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6 Dec 2007 : Column 326WH—continued

The tragedy for Burma is that it is rich in natural resources and has a potential for development that other countries would give their eye teeth for. However, the country’s resources are being exploited by the
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dictatorship simply to sustain itself in power, rather than to provide anything for the people in terms of economic, health or education benefits, or any of the normal perquisites of civilisation. The country is being developed with no regard whatever for the people.

We must also consider Burma’s neighbours. Clearly, the military regime is sustained by the fact that Burma can find customers for its resources abroad. It is therefore worth asking what China, India and Russia especially are doing. Will the Minister say what protests have been lodged against Russia’s plans to build a nuclear power station for the regime? The Government are worried about Iran, but I hear no protests about the fact that Russia wants to build a nuclear power station in Burma. How can India hold its head up as a democracy—the largest democracy in the world—and as a member of the Commonwealth while continuing to provide arms for the regime? What protests have the Government lodged and what engagement have they had with the Indian Government on the matter?

Finally, and perhaps most important, what discussions are the Government holding with China? Of the three countries I have mentioned, China is the one with which some degree of co-operation and understanding might be the most productive. Clearly, the Chinese want assets—oil, gas, electricity and water—for eastern China, and nobody can blame them for wishing to secure them from a close source. However, China also needs security of supply, so it must consider whether a military regime whose people are suffering and who are beginning to protest provides a secure basis for future supply, or whether it ought to apply pressure to ensure that the regime delivers some democracy, freedom and services for the people, to create a stability that will in turn provide future security for China’s investment in Burma. What talks are being held with China to that effect?

The Committee believes that there is scope for a significant increase in DFID’s in-country aid to Burma. We welcome the Government response, but we want them to go further. They must ensure that money goes to all the appropriate resources, whether in-country or out of country, where they can be reached and be effective. There must be no continuation of a debate that says we can do one thing and not another. As the hon. Member for Birmingham, Northfield (Richard Burden) said, we need to co-ordinate with other agencies to ensure that whatever we do is done most effectively and reaches the maximum number of people, and we should pile pressure on the junta to accept its responsibilities to the people whom it subjugates and represses.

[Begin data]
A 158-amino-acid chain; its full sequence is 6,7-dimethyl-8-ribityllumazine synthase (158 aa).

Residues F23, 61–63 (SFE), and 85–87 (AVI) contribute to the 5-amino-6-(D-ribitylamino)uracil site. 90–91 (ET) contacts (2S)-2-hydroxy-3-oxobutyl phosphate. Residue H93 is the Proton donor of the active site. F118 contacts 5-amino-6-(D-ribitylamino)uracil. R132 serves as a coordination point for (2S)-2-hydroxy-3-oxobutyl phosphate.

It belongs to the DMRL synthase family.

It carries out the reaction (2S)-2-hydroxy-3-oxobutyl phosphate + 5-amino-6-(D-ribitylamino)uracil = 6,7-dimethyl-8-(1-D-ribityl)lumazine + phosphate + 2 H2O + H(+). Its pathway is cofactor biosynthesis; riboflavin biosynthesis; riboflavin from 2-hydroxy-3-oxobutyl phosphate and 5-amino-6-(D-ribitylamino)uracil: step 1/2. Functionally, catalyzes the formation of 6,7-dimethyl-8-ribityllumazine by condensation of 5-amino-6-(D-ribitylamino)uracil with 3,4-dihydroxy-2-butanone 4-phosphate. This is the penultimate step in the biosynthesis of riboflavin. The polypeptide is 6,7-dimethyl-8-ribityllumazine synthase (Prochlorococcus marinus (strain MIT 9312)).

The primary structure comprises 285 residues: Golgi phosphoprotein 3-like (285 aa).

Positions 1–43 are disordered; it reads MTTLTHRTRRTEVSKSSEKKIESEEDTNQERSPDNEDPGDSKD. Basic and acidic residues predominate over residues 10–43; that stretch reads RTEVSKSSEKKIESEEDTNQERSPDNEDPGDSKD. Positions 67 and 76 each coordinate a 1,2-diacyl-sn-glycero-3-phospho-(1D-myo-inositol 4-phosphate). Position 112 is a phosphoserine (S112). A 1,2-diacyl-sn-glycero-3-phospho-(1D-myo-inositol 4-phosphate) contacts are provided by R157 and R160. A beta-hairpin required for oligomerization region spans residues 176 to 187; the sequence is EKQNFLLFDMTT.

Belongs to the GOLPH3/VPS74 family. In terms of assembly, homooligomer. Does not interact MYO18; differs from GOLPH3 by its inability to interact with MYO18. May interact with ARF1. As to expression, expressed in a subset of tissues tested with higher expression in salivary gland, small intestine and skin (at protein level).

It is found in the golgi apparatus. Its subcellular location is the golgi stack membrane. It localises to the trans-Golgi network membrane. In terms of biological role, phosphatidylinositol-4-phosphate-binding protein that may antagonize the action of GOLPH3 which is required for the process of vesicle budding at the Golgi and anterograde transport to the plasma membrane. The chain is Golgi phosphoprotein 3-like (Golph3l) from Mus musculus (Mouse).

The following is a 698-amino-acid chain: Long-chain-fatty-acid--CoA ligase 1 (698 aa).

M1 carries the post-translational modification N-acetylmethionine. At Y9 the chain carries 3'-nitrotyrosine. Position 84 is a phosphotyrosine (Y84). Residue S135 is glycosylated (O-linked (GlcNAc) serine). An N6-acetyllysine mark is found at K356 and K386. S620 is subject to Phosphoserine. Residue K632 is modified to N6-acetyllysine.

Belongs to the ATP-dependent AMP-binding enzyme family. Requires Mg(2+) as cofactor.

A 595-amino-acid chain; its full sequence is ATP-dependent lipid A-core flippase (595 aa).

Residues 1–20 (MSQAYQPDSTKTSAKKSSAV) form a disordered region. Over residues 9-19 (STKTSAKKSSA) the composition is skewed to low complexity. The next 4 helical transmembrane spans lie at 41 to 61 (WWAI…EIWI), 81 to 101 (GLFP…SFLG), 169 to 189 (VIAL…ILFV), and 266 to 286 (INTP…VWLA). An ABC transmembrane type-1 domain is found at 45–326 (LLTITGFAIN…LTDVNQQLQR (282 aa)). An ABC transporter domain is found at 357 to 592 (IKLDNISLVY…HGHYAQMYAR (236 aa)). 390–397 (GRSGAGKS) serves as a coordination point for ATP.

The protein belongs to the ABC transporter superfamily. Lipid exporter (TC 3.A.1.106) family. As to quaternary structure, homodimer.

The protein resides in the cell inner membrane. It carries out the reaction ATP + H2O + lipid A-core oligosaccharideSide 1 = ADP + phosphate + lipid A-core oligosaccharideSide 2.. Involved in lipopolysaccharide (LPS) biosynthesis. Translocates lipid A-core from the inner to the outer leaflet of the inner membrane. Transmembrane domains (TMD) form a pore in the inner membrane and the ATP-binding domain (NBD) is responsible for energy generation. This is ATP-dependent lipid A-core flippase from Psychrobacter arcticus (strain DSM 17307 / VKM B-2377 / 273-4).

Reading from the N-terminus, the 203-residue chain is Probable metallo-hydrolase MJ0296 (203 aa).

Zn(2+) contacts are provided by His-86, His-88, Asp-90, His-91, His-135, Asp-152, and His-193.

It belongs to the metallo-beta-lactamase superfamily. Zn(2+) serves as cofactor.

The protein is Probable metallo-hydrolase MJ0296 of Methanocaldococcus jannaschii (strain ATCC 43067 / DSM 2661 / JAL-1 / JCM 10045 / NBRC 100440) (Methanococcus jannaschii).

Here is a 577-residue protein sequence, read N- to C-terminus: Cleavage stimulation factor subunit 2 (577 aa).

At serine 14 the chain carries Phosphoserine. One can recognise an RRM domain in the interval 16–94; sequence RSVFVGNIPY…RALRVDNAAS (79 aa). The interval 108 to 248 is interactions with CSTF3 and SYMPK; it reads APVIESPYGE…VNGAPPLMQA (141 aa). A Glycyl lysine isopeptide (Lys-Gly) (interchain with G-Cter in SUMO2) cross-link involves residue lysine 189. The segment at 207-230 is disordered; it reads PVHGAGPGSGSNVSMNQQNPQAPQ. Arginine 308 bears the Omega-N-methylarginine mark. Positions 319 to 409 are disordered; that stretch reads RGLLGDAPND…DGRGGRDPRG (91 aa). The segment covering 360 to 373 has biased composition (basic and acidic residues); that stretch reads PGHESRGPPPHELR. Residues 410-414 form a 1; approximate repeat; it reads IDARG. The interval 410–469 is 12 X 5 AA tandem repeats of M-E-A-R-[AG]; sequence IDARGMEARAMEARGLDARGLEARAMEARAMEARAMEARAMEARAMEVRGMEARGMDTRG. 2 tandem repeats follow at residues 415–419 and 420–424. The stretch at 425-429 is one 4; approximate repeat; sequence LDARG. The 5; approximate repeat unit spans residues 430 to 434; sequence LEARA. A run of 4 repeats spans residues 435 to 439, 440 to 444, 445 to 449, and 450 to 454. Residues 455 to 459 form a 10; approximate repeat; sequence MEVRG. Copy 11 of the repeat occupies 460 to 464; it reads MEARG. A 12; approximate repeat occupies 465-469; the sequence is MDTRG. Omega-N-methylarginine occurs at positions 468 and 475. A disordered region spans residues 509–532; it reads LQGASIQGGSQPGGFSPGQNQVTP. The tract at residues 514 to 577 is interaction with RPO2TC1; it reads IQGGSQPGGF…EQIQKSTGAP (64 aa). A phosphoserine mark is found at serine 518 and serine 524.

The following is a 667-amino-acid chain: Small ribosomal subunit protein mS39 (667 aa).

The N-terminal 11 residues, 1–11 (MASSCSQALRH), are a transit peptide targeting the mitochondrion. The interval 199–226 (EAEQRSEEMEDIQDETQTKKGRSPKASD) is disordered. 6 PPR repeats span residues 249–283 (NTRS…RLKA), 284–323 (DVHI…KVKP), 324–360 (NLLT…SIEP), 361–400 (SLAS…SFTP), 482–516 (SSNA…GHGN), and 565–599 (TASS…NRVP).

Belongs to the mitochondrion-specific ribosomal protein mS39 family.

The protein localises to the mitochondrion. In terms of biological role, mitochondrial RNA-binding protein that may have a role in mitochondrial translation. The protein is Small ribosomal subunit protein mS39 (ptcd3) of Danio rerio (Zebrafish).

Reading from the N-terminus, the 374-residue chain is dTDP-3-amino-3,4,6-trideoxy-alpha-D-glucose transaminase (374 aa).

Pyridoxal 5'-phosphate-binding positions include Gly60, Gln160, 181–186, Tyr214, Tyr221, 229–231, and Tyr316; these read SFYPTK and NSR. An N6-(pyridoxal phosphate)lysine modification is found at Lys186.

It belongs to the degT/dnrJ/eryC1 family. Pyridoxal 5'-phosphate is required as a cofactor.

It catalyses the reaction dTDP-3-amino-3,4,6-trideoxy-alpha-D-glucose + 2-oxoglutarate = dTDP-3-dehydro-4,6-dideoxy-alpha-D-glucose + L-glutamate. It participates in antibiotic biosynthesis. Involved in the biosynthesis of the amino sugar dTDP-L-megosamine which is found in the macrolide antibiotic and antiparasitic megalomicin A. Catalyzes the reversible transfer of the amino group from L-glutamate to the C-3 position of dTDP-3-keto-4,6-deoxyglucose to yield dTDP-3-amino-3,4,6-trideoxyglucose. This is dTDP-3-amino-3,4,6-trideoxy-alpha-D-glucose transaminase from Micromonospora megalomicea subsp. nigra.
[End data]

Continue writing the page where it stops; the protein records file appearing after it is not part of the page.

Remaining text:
In conclusion, recent events suggest that if we cannot prise the generals’ fingers off the levers of power in Burma, the 60 years of suffering might end in a bloody and awful denouement. In the meantime, we must do everything in our power to relieve the suffering of the Burmese people and to bring an end to a brutal and repressive regime.

2.54 pm

Mark Lazarowicz (Edinburgh, North and Leith) (Lab/Co-op): I welcome the debate, as it gives us an opportunity to discuss the report specifically and to highlight the desperate situation faced by the people of
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Burma that the right hon. Member for Gordon (Malcolm Bruce) so eloquently described. It also allows us to remind the world that Burma is not forgotten here in the Houses of Parliament, or by many of our constituents, who express concern about events in that country.

I shall talk about a link between my constituency and Burma that I believe deserves wider publicity and from which some wider lessons could be drawn. Forthview primary school in my constituency has set up a partnership link with Hle Bee school in Mae Sot province in Thailand, whose pupils are drawn from Burmese refugees living in Thailand near the border with Burma. The partnership link is supported by DFID’s global schools partnership programme. It is a good example of how that programme provides a successful educational experience for pupils and students in the UK, who gain a wider awareness of other countries—in this case, the desperate situation faced by Burmese refugees in Thailand.